More than 500 cases of cholera have been reported over the past seven weeks in Douala, the largest city in Cameroon, and at least 13 people have died of the disease, according to government statistics.
However, health workers told IRIN that the real cholera infection rate in the heavily polluted port city of 2.5 million people could be much higher than official figures suggest.
They said many cholera victims were not registering with state hospitals, but were seeking treatment from private doctors and traditional healers instead. These people were not being captured by official statistics, they added.
"There is really no drainage or sewage disposal system in Douala. Many people are using latrines which are barely two metres away from their toilets. So we virtually have the same water in both our wells and toilets," Jules Kamajou, an urban planner in Douala, told IRIN.
"Worse still, the sandy soils cannot filter the water well. With this kind of condition we should always be ready for a catastrophe," he added.
Kamajou said 98 percent of the well water that is used by city residents is polluted and unfit for human consumption.
There are about 8,000 wells in Douala, according to the head of mission of Medecins Sans Frontiers (MSF) in Cameroon, Max Antoine Grolleron.
"Many of these wells are not protected and are located near latrines which definitely drain into them. This is a very likely source of contaminated wells,” Grolleron said.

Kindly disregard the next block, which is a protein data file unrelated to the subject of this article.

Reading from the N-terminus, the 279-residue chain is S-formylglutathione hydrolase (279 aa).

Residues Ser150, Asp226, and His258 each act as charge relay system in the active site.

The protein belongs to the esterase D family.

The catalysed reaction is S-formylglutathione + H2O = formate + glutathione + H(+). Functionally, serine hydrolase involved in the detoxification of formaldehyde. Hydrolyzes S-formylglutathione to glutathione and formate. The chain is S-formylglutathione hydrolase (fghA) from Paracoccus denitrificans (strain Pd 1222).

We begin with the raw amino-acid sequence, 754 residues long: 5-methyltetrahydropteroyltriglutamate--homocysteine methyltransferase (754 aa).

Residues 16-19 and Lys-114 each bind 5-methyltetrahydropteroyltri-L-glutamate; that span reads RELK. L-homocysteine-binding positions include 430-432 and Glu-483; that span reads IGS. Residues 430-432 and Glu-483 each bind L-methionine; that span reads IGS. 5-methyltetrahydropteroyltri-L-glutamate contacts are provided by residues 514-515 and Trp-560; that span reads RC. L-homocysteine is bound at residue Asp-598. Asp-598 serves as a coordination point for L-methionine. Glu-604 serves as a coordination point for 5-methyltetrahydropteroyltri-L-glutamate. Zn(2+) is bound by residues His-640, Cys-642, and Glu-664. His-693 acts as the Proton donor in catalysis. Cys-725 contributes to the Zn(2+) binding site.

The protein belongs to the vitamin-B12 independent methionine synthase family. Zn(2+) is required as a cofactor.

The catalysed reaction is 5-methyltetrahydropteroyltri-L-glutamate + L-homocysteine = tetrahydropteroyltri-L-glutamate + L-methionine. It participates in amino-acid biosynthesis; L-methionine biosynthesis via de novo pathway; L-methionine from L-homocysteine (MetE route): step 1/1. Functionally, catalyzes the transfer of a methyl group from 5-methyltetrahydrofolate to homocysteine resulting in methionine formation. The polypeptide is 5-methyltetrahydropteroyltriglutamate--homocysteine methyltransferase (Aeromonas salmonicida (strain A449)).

There are fears that the situation could get out of hand with the coming of the rainy season if urgent measures are not taken to contain the spread of the epidemic, he warned.
Already, 4,850 wells have been treated with chlorine. But this is can only be an interim solution, one health officer said. He told IRIN that the threat of cholera would continue so long as latrines and wells continue to compete for space in the densely populated city.
Cholera is an acute intestinal infection that causes a copious, painless, watery diarrhoea, vomiting and headaches. It leads to severe dehydration and death unless treated quickly.
The disease spreads rapidly in densely populated areas when water becomes contaminated with faeces. However, simple solutions such as boiling water can render it safe for drinking.
The current outbreak in Douala was first reported seven weeks ago in the densely populated neighbourhood of Bepanda.
Within days, eight deaths were reported at the the city's Laquitinie General Hospital.
Since then, many serious cases have been isolated for intensive care.
Cholera cases are being handled with the utmost urgency by the city’s hospitals, which have started counselling services for patients.
"We have the duty to treat our patients, monitor the evolution of the disease and educate them on how to avoid further contamination upon leaving hospital," said Estelle Minyam, a member of staff at the Laquitinie Hospital.
The government has urged people to wash their hands before eating and avoid drinking any water from doubtful sources. It has also advised Douala residents to boil all drinking water.
At the end of a cabinet meeting on Thursday, Prime Minister Peter Mafany Musonge announced a government directive prohibiting water sellers in Douala from operating near school premises. He also announced a plan to construct safe water tanks and stand pipes in the city to deliver safe drinking water to people without a mains supply.
Health Minister, Olanguena Owono, said recently the cholera outbreak was under control.
However, new cases of cholera are still being recorded in Douala, according to Dr Jeremie Solle, a public health official in Littoral Province, where the city is situated.
On 15 February, 35 new cases were treated in just one of the hospital of the city’s hospitals, he noted.
The World Health Organisation, the UN Children's Fund (UNICEF) and MSF are all helping to tackle the outbreak.